Tuesday, June 6, 2017

"12 Years a Slave" (2013)

I recently attended a church event where “12 Years a Slave” was featured. It was probably the perfect setting for seeing such a film. It is not something you would want to watch for entertainment! And, as might be expected, the theme of the evening was a reflection on the freedom we have in Christ. That is one way of looking at things, but I had a few other thoughts.

The story that this film is based on is almost unimaginable. A free man is kidnapped and forced into slavery for over a decade. While that sort of thing still happens even today in parts of the world, the unimaginably evil aspect of this story is the way that it was tolerated by the people and government of the United States—a self-proclaimed Christian society!

The “freedom in Christ” parallel breaks down a bit because the slavery one is freed from is not the bondage of an innocent man wrongly enslaved. We Christians believe we have been set free from a slavery of our own design and choosing. That said, plenty of “Christians” continue to live in a bondage of sorts even after they have heard the message of the Gospel.

My thoughts coming out of the viewing were indeed of the self-examination variety. However, I think the way to approach the film is to see ourselves in ALL the characters. What of myself do I see in the other slaves? How about in the slave owners? The “compassionate” one, the brutal one, or the detached “fair” one? And, while everyone may want to see themselves in the Brad Pitt character (including Pitt, who as a producer cast himself in the role), even there, there is something to learn. Would we have had the courage to stand up to an unjust system protected by the law of the land? Do we?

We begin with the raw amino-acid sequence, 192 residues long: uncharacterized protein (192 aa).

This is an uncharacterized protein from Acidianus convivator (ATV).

If I am honest with myself, I see aspects of myself in all he various—even terrible—characters. And THAT is where I begin to appreciate my freedom in Christ. I was a slave to sin. I was a terrible person on my own without God. That is a slavery I never want to fall into again! Even though I still live in a world where such evil is pervasive and accepted—and still affects me from time to time—I am not bound to it. My future is not doomed to its mastery anymore. I am free to do what is right, and I do not have to rely on my own courage or power to resist it.

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